Gardening Blog – Getting Started at the Allotment

HH late March

‘Plant out at the full moon and sow seeds with the new moon’ – just one of many helpful tips passed on by Andrew Hawkins at the recent allotment workshop. Fortified by coffee and cake, experienced and not so experienced allotmenteers picked up ideas that will help us to grow healthy crops this year.

Andrew has been working on his plot since 1973 and knows it very well. As he pointed out, getting to know our patch of soil is very important. We need to adapt any advice we’re given to the conditions we work with. No one else knows our plot or garden as well as we do.

Good Friday is traditionally the day for planting early potatoes. If, like me, you were away for Easter, it isn’t a disaster. There’s still time to follow Andrew’s advice.

Before he plants his potatoes, Andrew turns over the soil. He digs in any annual weeds but removes perennial weeds such as couch grass, dandelions and buttercups.

He digs a potato trench three spits wide – a spit being the width of a spade. He puts a layer of well-rotted manure in the bottom and then refills it with soil. Using his spade, he makes a slit in the soil and pushes one potato at a time to the bottom of the trench, leaving a foot or so between each one.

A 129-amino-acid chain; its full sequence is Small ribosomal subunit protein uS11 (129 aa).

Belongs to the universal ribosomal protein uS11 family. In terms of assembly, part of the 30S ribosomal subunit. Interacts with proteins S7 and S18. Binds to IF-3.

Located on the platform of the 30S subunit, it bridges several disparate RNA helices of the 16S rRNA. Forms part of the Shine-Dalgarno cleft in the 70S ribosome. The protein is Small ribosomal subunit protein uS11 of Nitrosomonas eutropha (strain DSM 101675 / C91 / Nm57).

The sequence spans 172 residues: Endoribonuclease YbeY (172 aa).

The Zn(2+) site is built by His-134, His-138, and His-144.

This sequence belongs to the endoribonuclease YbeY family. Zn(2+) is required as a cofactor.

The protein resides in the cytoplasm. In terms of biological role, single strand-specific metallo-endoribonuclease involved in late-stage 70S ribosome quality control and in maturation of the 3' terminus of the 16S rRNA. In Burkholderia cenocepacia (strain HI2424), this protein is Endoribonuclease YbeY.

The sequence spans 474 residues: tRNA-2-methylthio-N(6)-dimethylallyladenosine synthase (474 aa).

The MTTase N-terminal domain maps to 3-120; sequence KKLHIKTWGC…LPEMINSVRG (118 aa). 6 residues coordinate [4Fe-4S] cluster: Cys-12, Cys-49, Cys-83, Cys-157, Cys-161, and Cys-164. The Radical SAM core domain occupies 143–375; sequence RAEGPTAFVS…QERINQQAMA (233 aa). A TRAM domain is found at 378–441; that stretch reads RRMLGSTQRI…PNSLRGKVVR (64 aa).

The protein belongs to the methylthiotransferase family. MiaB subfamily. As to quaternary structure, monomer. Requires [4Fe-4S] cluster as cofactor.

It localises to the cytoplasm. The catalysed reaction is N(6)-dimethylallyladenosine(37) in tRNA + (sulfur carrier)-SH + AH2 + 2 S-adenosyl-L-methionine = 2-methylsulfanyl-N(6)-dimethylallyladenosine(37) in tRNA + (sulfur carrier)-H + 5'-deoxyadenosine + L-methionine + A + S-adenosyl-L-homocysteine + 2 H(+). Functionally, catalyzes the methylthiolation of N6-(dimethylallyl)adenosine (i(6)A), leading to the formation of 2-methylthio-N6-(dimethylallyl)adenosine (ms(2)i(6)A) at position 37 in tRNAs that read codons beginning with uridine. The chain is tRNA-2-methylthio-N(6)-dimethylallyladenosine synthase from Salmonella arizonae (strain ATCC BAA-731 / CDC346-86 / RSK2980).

When the potato plants are about a foot high, he hoes the soil up around them to make a protective ridge.

Many of us have trouble growing carrots. We sow batch after batch of seeds but they don’t germinate reliably. Andrew’s suggestion is to sow them straight after the new moon and to sow them thinly.   Germination will be more reliable, the carrots will grow bigger and they won’t need to be thinned – a big advantage as this avoids releasing the smell of carrot into the air.  Carrot flies love the smell of carrots!

Onions and carrots work well together as the onions disguise the smell that the carrot fly finds so attractive. Andrew plants his onions near his carrots and about a hand span apart. ‘Plant them with the pointy bit up’ is his advice ‘and deep enough so that you can’t see them. Birds are very keen on pulling up any bits that poke up above the surface’.

Another very useful tip when we’re sowing is to mark the ends of the row with sticks before we rake the soil over the seeds. Once they’re covered up it’s impossible to remember where we’ve put them!

Andrew is planning another workshop soon. Look out for further details.